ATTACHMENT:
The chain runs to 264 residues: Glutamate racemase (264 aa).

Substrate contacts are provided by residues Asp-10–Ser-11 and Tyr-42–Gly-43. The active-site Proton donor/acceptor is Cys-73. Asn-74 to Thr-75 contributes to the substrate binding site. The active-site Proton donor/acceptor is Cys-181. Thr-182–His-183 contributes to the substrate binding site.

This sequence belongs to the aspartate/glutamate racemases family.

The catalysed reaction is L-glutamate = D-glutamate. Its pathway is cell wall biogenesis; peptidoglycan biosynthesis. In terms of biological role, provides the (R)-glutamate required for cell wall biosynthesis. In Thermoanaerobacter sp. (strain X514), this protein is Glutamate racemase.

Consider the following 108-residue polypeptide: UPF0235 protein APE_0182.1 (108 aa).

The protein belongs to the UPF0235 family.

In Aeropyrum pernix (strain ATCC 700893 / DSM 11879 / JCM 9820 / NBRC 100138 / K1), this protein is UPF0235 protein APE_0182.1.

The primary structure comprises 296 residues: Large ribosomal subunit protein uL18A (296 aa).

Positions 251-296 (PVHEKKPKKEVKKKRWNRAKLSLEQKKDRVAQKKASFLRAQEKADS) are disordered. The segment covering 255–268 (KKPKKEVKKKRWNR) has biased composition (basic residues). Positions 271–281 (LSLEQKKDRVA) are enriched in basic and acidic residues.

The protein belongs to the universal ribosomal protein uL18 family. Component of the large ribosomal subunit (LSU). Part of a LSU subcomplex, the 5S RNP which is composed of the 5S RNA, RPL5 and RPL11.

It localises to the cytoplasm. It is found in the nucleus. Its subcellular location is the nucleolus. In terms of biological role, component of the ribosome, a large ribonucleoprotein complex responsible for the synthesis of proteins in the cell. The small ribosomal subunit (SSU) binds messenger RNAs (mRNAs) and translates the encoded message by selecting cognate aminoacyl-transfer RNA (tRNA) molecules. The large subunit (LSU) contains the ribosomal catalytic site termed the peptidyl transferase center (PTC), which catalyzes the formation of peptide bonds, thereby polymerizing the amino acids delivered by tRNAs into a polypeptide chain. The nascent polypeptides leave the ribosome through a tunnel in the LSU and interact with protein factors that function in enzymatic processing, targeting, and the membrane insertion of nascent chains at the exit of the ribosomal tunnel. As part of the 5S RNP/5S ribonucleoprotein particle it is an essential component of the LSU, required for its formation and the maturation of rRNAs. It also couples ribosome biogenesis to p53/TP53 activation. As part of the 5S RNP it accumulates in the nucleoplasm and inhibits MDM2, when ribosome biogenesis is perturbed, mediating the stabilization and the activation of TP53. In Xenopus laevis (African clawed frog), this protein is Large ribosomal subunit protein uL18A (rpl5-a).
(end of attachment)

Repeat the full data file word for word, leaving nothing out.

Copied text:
The chain runs to 264 residues: Glutamate racemase (264 aa).

Substrate contacts are provided by residues Asp-10–Ser-11 and Tyr-42–Gly-43. The active-site Proton donor/acceptor is Cys-73. Asn-74 to Thr-75 contributes to the substrate binding site. The active-site Proton donor/acceptor is Cys-181. Thr-182–His-183 contributes to the substrate binding site.

This sequence belongs to the aspartate/glutamate racemases family.

The catalysed reaction is L-glutamate = D-glutamate. Its pathway is cell wall biogenesis; peptidoglycan biosynthesis. In terms of biological role, provides the (R)-glutamate required for cell wall biosynthesis. In Thermoanaerobacter sp. (strain X514), this protein is Glutamate racemase.

Consider the following 108-residue polypeptide: UPF0235 protein APE_0182.1 (108 aa).

The protein belongs to the UPF0235 family.

In Aeropyrum pernix (strain ATCC 700893 / DSM 11879 / JCM 9820 / NBRC 100138 / K1), this protein is UPF0235 protein APE_0182.1.

The primary structure comprises 296 residues: Large ribosomal subunit protein uL18A (296 aa).

Positions 251-296 (PVHEKKPKKEVKKKRWNRAKLSLEQKKDRVAQKKASFLRAQEKADS) are disordered. The segment covering 255–268 (KKPKKEVKKKRWNR) has biased composition (basic residues). Positions 271–281 (LSLEQKKDRVA) are enriched in basic and acidic residues.

The protein belongs to the universal ribosomal protein uL18 family. Component of the large ribosomal subunit (LSU). Part of a LSU subcomplex, the 5S RNP which is composed of the 5S RNA, RPL5 and RPL11.

It localises to the cytoplasm. It is found in the nucleus. Its subcellular location is the nucleolus. In terms of biological role, component of the ribosome, a large ribonucleoprotein complex responsible for the synthesis of proteins in the cell. The small ribosomal subunit (SSU) binds messenger RNAs (mRNAs) and translates the encoded message by selecting cognate aminoacyl-transfer RNA (tRNA) molecules. The large subunit (LSU) contains the ribosomal catalytic site termed the peptidyl transferase center (PTC), which catalyzes the formation of peptide bonds, thereby polymerizing the amino acids delivered by tRNAs into a polypeptide chain. The nascent polypeptides leave the ribosome through a tunnel in the LSU and interact with protein factors that function in enzymatic processing, targeting, and the membrane insertion of nascent chains at the exit of the ribosomal tunnel. As part of the 5S RNP/5S ribonucleoprotein particle it is an essential component of the LSU, required for its formation and the maturation of rRNAs. It also couples ribosome biogenesis to p53/TP53 activation. As part of the 5S RNP it accumulates in the nucleoplasm and inhibits MDM2, when ribosome biogenesis is perturbed, mediating the stabilization and the activation of TP53. In Xenopus laevis (African clawed frog), this protein is Large ribosomal subunit protein uL18A (rpl5-a).